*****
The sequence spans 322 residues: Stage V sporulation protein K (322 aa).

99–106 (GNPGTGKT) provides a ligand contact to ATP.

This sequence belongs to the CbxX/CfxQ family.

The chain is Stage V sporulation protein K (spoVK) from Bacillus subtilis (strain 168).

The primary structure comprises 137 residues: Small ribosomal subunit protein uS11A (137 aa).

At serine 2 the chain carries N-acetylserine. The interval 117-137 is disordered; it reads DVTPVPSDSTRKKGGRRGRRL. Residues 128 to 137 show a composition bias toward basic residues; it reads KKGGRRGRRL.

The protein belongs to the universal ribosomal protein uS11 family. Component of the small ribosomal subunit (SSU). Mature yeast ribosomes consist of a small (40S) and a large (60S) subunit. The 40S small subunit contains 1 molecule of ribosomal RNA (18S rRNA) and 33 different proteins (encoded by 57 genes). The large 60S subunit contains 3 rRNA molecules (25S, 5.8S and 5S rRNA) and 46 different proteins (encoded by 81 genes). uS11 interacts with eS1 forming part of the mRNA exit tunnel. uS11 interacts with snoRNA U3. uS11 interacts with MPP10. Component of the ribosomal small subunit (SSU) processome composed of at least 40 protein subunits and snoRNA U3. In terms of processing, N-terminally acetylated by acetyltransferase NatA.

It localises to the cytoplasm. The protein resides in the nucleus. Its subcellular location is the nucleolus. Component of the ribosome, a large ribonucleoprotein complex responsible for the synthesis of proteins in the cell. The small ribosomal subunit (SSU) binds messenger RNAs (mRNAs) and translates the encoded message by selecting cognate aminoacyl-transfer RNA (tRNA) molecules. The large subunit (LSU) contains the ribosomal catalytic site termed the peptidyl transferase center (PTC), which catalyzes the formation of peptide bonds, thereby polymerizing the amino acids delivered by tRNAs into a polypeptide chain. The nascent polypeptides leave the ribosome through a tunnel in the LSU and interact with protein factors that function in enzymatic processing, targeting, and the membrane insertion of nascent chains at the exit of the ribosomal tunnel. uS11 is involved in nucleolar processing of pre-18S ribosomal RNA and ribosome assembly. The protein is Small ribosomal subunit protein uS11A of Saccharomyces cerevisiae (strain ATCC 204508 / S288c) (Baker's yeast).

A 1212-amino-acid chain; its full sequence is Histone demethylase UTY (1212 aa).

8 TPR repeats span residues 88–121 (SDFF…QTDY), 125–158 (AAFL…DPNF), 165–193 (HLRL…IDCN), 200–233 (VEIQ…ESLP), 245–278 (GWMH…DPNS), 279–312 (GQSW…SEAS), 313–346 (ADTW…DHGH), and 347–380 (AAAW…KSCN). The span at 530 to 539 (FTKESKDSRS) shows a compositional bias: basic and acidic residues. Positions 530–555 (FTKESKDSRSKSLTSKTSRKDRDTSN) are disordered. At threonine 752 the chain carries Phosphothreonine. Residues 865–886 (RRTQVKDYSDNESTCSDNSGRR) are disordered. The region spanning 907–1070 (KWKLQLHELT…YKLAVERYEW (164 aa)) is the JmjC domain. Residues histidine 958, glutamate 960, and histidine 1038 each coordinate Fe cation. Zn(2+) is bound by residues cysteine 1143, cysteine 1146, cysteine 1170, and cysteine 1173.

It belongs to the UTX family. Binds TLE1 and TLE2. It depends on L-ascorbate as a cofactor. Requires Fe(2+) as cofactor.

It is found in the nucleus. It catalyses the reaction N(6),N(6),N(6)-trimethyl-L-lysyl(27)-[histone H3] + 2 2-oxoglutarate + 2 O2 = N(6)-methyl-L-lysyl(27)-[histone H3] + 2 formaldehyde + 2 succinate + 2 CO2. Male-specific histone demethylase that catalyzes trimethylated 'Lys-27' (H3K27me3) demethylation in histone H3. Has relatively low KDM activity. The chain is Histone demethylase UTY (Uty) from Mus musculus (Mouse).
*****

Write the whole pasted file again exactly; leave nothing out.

The sequence spans 322 residues: Stage V sporulation protein K (322 aa).

99–106 (GNPGTGKT) provides a ligand contact to ATP.

This sequence belongs to the CbxX/CfxQ family.

The chain is Stage V sporulation protein K (spoVK) from Bacillus subtilis (strain 168).

The primary structure comprises 137 residues: Small ribosomal subunit protein uS11A (137 aa).

At serine 2 the chain carries N-acetylserine. The interval 117-137 is disordered; it reads DVTPVPSDSTRKKGGRRGRRL. Residues 128 to 137 show a composition bias toward basic residues; it reads KKGGRRGRRL.

The protein belongs to the universal ribosomal protein uS11 family. Component of the small ribosomal subunit (SSU). Mature yeast ribosomes consist of a small (40S) and a large (60S) subunit. The 40S small subunit contains 1 molecule of ribosomal RNA (18S rRNA) and 33 different proteins (encoded by 57 genes). The large 60S subunit contains 3 rRNA molecules (25S, 5.8S and 5S rRNA) and 46 different proteins (encoded by 81 genes). uS11 interacts with eS1 forming part of the mRNA exit tunnel. uS11 interacts with snoRNA U3. uS11 interacts with MPP10. Component of the ribosomal small subunit (SSU) processome composed of at least 40 protein subunits and snoRNA U3. In terms of processing, N-terminally acetylated by acetyltransferase NatA.

It localises to the cytoplasm. The protein resides in the nucleus. Its subcellular location is the nucleolus. Component of the ribosome, a large ribonucleoprotein complex responsible for the synthesis of proteins in the cell. The small ribosomal subunit (SSU) binds messenger RNAs (mRNAs) and translates the encoded message by selecting cognate aminoacyl-transfer RNA (tRNA) molecules. The large subunit (LSU) contains the ribosomal catalytic site termed the peptidyl transferase center (PTC), which catalyzes the formation of peptide bonds, thereby polymerizing the amino acids delivered by tRNAs into a polypeptide chain. The nascent polypeptides leave the ribosome through a tunnel in the LSU and interact with protein factors that function in enzymatic processing, targeting, and the membrane insertion of nascent chains at the exit of the ribosomal tunnel. uS11 is involved in nucleolar processing of pre-18S ribosomal RNA and ribosome assembly. The protein is Small ribosomal subunit protein uS11A of Saccharomyces cerevisiae (strain ATCC 204508 / S288c) (Baker's yeast).

A 1212-amino-acid chain; its full sequence is Histone demethylase UTY (1212 aa).

8 TPR repeats span residues 88–121 (SDFF…QTDY), 125–158 (AAFL…DPNF), 165–193 (HLRL…IDCN), 200–233 (VEIQ…ESLP), 245–278 (GWMH…DPNS), 279–312 (GQSW…SEAS), 313–346 (ADTW…DHGH), and 347–380 (AAAW…KSCN). The span at 530 to 539 (FTKESKDSRS) shows a compositional bias: basic and acidic residues. Positions 530–555 (FTKESKDSRSKSLTSKTSRKDRDTSN) are disordered. At threonine 752 the chain carries Phosphothreonine. Residues 865–886 (RRTQVKDYSDNESTCSDNSGRR) are disordered. The region spanning 907–1070 (KWKLQLHELT…YKLAVERYEW (164 aa)) is the JmjC domain. Residues histidine 958, glutamate 960, and histidine 1038 each coordinate Fe cation. Zn(2+) is bound by residues cysteine 1143, cysteine 1146, cysteine 1170, and cysteine 1173.

It belongs to the UTX family. Binds TLE1 and TLE2. It depends on L-ascorbate as a cofactor. Requires Fe(2+) as cofactor.

It is found in the nucleus. It catalyses the reaction N(6),N(6),N(6)-trimethyl-L-lysyl(27)-[histone H3] + 2 2-oxoglutarate + 2 O2 = N(6)-methyl-L-lysyl(27)-[histone H3] + 2 formaldehyde + 2 succinate + 2 CO2. Male-specific histone demethylase that catalyzes trimethylated 'Lys-27' (H3K27me3) demethylation in histone H3. Has relatively low KDM activity. The chain is Histone demethylase UTY (Uty) from Mus musculus (Mouse).